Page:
A study has suggested baby powder is linked to ovarian cancer because of an ingredient called talc.
It's supposed to keep you dry and smelling fresh; so many women use talcum or baby powder for feminine hygiene, but the study suggests its not safe.
Attorney Luvell Glanton said baby powder led to the death of his daughter Verbina back in 2011. "My daughter was 32 when she was diagnosed with ovarian cancer, and she had used that product for over 20 years."
Glanton has since filed a lawsuit against Johnson & Johnson to fight for his daughter, and he has prepared to file nine other local cases involving the baby powder giant.
"They knew there was an increased risk of using their product because of the talc, but they did nothing about it," Glanton said. "All they had to do was put a warning on the label."
Jacqueline Fox, 62, of Alabama also died of Ovarian cancer. A jury recently awarded her family $72 million saying Johnson & Johnson's baby powder was responsible.
Dr. Daniel Cramer, who conducted his own study, said if used repeatedly, talc can get into a woman's upper genital tract. "I've done several different case control studies of ovarian cancer," he said. "All of them have included information on talc, and all of them have found an elevated risk of ovarian cancer associated with talc use."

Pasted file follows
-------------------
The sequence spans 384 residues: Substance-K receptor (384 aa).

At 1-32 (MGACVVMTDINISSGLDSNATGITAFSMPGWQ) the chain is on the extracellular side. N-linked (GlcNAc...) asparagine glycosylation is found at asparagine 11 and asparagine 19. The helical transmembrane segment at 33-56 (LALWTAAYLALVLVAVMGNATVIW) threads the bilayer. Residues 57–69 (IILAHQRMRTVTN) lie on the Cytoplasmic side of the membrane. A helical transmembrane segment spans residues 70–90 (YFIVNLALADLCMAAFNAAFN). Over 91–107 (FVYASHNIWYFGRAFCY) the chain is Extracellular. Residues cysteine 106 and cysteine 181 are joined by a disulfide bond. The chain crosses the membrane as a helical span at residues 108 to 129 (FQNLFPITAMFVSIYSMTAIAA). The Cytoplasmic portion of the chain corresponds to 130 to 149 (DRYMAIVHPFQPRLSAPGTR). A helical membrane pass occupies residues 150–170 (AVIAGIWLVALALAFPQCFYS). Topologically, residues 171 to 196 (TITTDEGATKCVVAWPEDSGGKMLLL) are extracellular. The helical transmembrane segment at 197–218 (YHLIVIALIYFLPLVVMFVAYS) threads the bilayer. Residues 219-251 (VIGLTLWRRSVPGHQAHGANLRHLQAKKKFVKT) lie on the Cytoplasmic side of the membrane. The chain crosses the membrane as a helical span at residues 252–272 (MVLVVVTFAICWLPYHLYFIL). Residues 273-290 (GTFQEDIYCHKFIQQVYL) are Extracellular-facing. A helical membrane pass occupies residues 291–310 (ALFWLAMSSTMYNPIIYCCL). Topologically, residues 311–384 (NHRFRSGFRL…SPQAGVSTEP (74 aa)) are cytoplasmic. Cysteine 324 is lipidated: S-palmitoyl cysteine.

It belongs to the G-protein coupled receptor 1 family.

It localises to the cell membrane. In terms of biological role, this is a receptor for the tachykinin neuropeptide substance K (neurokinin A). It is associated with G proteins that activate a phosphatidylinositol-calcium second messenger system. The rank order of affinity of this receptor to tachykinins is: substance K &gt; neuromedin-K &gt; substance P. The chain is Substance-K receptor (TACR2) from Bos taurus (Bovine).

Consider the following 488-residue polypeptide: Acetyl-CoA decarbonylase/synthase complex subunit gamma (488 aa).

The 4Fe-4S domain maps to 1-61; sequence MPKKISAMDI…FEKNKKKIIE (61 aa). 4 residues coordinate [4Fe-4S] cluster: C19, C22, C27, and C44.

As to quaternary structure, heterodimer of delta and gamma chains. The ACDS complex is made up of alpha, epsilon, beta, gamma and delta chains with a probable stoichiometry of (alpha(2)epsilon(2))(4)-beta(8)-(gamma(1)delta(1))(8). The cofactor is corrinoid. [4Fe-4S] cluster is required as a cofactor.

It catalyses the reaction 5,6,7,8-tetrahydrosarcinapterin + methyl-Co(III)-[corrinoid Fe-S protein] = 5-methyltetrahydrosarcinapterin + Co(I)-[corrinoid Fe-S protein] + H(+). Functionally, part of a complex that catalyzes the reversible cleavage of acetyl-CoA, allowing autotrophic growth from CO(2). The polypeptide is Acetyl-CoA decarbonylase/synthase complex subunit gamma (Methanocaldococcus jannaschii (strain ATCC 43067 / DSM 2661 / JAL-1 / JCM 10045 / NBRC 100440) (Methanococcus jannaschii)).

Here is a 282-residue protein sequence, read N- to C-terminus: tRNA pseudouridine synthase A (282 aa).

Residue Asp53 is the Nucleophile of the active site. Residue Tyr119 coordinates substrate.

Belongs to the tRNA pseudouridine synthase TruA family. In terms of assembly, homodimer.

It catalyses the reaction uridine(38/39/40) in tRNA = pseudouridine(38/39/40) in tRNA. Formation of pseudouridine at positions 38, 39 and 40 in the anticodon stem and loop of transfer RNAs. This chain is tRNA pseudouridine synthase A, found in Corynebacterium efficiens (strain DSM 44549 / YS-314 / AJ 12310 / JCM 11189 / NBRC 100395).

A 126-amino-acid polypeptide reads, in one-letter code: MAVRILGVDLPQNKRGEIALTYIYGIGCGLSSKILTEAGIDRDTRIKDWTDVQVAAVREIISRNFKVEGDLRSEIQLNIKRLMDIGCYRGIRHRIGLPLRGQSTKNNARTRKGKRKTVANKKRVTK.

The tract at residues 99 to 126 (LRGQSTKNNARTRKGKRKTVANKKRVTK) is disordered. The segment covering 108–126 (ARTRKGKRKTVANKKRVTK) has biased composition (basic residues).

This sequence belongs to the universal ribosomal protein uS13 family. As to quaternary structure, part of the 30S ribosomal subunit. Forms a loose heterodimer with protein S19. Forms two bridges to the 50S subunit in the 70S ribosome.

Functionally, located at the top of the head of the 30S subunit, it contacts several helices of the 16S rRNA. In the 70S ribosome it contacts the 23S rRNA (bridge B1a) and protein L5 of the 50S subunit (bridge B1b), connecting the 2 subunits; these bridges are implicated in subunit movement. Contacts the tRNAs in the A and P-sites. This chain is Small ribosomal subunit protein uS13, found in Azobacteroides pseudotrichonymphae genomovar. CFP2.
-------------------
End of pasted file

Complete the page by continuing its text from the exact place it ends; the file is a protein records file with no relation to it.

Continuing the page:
The American Cancer Society has not yet taken a side saying the evidence about talc and cancer isn't very clear. Glanton said it was enough for him, and he has pushed forward. "I can't get her back, but what I can do is attempt to change the way Johnson & Johnson does business."
Carol Goodrich, spokesperson for Johnson & Johnson Consumer Inc. released this statement:
“Everyone at Johnson & Johnson sympathizes deeply with the women and families who have been affected by ovarian cancer, a complex disease with no known cause. We know the women and families affected are searching for answers and want to understand the science. However, it is important to distinguish jury verdicts from regulatory rulings or rigorous scientific findings,” said Carol Goodrich, spokesperson for Johnson & Johnson Consumer, Ltd. “Johnson & Johnson has always taken questions about the safety of our products extremely seriously, especially concerns about products like Johnson’s Baby Powder that families have trusted for generations. After 30 years of studies by medical experts around the world, the overwhelming body of scientific research and clinical evidence supports the safety of cosmetic talc.” The company will appeal the Fox verdict and will continue to defend the safety of our product in future cases.